Seoul, South Korea
Choi Jung-hun smiled as I read the latest official Covid-19 figures from North Korean state media: less than 5 million cases of “fever” and just 73 fatalities – a fraction of the death toll of any other country in the world.
“North Koreans call them rubber band statistics,” he said, nodding to Pyongyang’s flexibility with the truth. “It’s difficult even for North Korea to know its own numbers.”
He speaks with some authority. Choi was a doctor in North Korea specializing in infectious diseases for more than 10 years before fleeing his home country in 2011.
He recalls the SARS outbreak of 2002-2004, when he says hundreds of people in the northeastern city of Chongjin, where he worked, died after reporting “cold or flu-like symptoms.”
Doctors like Choi could only suspect SARS was the culprit. North Korea couldn’t test for the disease, so it didn’t officially register any infections. Neighboring China reported more than 5,000 cases and hundreds of deaths.
Choi also recalls dealing with a nationwide outbreak of measles in 2006, armed only with a thermometer; and a 2009 flu pandemic in which even “more people died than during SARS” — a situation exacerbated by an acute shortage of drugs.
During past epidemics, Choi explains, there was never any incentive for local officials to travel from house to house to accurately count cases — they had no masks or gloves, and they thought statistics would be massaged by the regime to meet its needs. meet needs.
He assumes that little has changed since his departure and that history, while not exactly repeating itself, is at least rhyming.
As with past disease outbreaks in North Korea, one of the biggest concerns surrounding the country’s Covid outbreak is that Pyongyang’s penchant for secrecy makes it difficult to accurately gauge its severity.
International NGOs and most foreign embassies have long since left the country, and tightly closed borders make access impossible, making the accounts of defectors like Choi all the more important.
Many were surprised by Pyongyang’s decision in May to admit it was related to an outbreak, though the accuracy of its statements has since been met with skepticism. Early on, leader Kim Jong Un had described the outbreak as the “biggest turmoil” to ever hit the country. Two months and millions of suspected cases later, he claimed “shining success” in stopping the disease.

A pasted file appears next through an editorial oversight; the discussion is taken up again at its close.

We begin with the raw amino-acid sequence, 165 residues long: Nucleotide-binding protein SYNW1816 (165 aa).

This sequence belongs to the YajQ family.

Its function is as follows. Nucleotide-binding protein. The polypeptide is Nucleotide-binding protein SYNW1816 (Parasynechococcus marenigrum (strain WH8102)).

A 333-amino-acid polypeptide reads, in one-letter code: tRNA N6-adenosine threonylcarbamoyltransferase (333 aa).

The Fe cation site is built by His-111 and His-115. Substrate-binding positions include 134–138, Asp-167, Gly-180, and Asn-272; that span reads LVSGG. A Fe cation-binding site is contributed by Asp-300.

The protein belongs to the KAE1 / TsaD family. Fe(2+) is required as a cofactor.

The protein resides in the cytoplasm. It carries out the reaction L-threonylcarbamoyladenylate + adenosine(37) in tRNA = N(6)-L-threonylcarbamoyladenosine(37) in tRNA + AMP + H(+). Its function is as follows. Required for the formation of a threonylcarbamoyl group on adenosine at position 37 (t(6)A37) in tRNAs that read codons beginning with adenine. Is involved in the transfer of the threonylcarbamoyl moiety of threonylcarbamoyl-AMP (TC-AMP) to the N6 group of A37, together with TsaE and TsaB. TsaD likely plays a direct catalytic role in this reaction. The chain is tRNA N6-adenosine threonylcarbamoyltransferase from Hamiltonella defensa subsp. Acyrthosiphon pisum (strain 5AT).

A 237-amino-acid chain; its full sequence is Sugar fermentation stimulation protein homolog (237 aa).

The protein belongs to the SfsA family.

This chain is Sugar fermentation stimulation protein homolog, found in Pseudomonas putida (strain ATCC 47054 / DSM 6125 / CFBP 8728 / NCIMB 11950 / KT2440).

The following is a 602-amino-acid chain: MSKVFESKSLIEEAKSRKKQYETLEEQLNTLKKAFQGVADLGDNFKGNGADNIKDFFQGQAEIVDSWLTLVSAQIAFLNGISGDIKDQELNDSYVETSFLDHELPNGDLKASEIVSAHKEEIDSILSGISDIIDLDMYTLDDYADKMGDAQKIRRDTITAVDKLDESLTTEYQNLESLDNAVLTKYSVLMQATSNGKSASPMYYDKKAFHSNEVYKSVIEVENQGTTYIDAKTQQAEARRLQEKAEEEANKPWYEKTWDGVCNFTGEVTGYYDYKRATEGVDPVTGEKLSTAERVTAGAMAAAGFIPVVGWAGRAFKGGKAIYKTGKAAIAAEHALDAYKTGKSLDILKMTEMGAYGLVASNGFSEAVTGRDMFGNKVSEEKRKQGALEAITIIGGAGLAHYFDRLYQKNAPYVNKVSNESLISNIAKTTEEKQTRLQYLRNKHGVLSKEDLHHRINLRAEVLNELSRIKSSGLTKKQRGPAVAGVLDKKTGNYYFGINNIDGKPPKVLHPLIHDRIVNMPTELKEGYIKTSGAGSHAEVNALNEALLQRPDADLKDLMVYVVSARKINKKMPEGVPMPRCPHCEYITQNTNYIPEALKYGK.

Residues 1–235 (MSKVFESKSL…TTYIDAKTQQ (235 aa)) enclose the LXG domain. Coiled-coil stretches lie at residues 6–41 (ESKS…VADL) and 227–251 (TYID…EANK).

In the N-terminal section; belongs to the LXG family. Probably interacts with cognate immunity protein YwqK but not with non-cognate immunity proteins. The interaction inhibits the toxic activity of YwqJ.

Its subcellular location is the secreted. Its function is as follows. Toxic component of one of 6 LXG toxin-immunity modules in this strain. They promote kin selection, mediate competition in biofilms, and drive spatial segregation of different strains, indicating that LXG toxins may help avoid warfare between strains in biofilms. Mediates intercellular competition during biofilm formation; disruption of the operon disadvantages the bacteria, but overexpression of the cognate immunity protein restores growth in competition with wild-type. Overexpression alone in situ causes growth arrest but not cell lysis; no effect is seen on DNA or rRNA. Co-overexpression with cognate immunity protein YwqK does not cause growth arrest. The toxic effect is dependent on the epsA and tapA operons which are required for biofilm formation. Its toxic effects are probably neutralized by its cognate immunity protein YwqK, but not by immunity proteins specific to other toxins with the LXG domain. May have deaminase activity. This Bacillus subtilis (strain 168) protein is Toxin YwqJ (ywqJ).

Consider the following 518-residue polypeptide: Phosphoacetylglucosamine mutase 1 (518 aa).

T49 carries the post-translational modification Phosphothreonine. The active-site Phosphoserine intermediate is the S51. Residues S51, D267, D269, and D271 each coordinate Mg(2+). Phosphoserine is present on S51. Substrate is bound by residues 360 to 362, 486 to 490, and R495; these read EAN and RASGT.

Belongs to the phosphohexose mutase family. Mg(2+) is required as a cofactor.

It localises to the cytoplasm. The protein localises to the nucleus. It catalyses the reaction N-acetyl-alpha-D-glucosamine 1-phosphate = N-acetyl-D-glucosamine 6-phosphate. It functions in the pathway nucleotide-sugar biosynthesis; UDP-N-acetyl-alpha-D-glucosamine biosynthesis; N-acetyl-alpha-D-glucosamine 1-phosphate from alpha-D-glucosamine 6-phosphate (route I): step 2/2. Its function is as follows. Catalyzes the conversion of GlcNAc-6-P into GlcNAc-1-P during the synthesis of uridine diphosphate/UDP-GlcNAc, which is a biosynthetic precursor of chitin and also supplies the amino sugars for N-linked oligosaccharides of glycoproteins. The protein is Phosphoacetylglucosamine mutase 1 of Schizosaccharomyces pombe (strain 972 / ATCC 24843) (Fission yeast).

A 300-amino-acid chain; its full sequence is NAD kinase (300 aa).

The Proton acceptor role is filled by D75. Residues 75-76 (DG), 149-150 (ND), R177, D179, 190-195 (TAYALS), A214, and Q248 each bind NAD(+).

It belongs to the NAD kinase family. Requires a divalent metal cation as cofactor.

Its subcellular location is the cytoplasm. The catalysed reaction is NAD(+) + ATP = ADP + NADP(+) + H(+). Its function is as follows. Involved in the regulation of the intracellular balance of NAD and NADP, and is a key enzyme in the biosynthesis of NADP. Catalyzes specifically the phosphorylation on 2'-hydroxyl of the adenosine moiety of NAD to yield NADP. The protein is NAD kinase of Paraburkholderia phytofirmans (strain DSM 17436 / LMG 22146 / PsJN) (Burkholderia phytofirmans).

The incredibly low official death toll the country has reported inevitably raises suspicions that Pyongyang is trying to hide a bigger problem.
“I have some questions,” South Korean Unification Minister Kwon Young-se said sharply last week, noting that the story being circulated by the state media of the north is in stark contrast to the experience of the rest of the world.
The biggest fear initially was that an outbreak in an unvaccinated, malnourished population with primitive health care would be catastrophic.
Tomas Ojea Quintana, UN special rapporteur on human rights in North Korea, said it is currently impossible to know the extent of the outbreak, although he had heard unconfirmed reports of deaths among the elderly and malnourished children.
“In my position, I certainly cannot contrast the fear we had in early 2020 about the catastrophic impact of Covid in (North Korea) and the current situation.”
There are also fears that new, potentially more virulent variants could emerge from uncontrolled transmission through North Korea’s roughly 25 million residents.
dr. Kee B. Park, an American neurosurgeon who: until the pandemic started visited North Korea twice a year to work with North Korean colleagues, train them and conduct operations, saying the country seemed unwilling to share information and that this “wasn’t good for them (and) not good for the rest of the world.”
“We need to share information about any kind of new changes in the characteristics of the virus, for example, mutations, anyway,” he said.
“We need to be aware that high replication can lead to new variants. The only way to discover that is by sharing information with each other.”
In June, North Korea said it was experiencing an outbreak of an unidentified intestinal disease in South Hwanghae province, about 120 kilometers south of the capital Pyongyang.
At the very least, the announcement showed the country’s vulnerability to disease outbreaks and lack of medicines.
Park thinks North Korea may be dealing with an outbreak of typhoid fever or cholera.